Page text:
If the human sciences always worked by dividing colonized populations “into manageable parts,” as Said once observed, psychology accomplished this in a very different way than the familiar classifications of race, caste, and tribe. The science of mind unsettled the “categorical knowledge” of difference that always played a central role in British rule, whether by revealing variation within groups through mental testing or universal forces of desire and conflict through psychoanalysis. In some cases, psychology produced new classifications that cut across established boundaries; in other cases, the knowledge it generated could not easily be contained within classificatory schemes of any kind. Close, sometimes intimate, encounters between researcher and subject made generalizations about colonized populations even more difficult to sustain. One of the ironies of the Cambridge University expedition to the Torres Strait islands between Australia and New Guinea in 1898-99 — an event often seen as the foundational event of both psychology and anthropology in Britain — was that the combination of experimental data and personal experiences in the field convinced researchers to abandon many of the evolutionary assumptions that had brought them to the Pacific in the first place. One member of that expedition, W.H.R. Rivers, even ran for Parliament on an anti-colonial platform in 1922, making a provocatively relativistic case in his campaign speeches that Britain’s vaunted civilization was far less rational, just, and praiseworthy than it might seem. Imperial psychology, it turned out, could lead to unexpected and unintended consequences.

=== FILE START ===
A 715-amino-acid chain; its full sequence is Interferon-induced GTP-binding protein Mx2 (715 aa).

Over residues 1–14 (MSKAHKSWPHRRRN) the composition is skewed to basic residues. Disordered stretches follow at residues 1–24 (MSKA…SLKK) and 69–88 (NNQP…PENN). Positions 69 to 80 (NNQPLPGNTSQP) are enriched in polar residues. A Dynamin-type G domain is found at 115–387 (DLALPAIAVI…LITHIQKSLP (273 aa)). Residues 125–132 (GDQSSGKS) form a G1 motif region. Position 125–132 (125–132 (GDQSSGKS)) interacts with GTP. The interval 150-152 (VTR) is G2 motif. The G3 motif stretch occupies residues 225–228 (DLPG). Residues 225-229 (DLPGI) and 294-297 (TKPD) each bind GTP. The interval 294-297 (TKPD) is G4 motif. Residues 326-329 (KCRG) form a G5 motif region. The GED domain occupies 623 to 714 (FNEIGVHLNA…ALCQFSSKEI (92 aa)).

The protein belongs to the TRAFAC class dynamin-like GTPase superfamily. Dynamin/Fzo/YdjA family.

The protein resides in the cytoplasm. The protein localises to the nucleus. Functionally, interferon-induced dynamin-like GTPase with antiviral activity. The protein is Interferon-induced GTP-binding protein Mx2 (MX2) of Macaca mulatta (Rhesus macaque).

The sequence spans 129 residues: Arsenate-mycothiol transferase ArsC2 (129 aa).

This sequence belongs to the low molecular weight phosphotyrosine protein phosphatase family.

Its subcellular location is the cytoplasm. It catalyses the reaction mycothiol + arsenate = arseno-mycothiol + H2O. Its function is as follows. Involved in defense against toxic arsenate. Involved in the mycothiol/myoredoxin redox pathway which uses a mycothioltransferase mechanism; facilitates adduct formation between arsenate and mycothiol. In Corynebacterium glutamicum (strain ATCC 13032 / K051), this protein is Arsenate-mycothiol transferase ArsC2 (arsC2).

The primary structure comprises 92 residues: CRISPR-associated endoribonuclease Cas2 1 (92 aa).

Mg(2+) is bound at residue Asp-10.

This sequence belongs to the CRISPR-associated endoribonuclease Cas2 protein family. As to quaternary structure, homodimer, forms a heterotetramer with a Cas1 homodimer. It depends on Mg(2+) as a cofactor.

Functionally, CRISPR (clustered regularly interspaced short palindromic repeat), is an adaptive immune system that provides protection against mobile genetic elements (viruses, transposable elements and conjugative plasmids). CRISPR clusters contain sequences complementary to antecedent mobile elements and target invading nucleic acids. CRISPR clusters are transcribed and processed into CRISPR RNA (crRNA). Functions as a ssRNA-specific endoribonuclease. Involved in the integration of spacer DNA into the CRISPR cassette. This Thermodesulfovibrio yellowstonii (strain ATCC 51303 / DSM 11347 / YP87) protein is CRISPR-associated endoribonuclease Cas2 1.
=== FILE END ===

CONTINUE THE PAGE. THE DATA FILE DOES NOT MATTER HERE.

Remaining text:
Of course, imperial researchers could not help identifying at some level with the power that guaranteed an umbrella of security and easy access to cooperative human subjects as well as information, hospitality, and funding. Even as some thinkers embraced the oppositional possibilities of psychological research, others always found ways to reconcile their findings with racial hierarchies and imperial rule. The officials who ruled the empire, meanwhile, turned the methods and theories of psychology to their own purposes: making factories and armies run more smoothly; recruiting the most talented subjects for government jobs and scarce school places; combating anti-colonial rebellions; and remolding families, economies, and societies. Theories of the unconscious mind — long seen as exotic, useless, or both by most imperial officials — exerted a surprising degree of influence after the Second World War. Administrators trained in the methods of Kurt Lewin’s “group dynamics” tried to deflect discontent away from authority figures like themselves as they led community-building initiatives in sub-Saharan Africa. Military interrogators in the Malayan Emergency probed for details about the emotional life of captured insurgents to pinpoint the causes of rebellion. Development planners from South Asia to East Africa to the West Indies identified child-rearing practices as a critical variable in attitudes toward change and thus the capacity for economic modernization.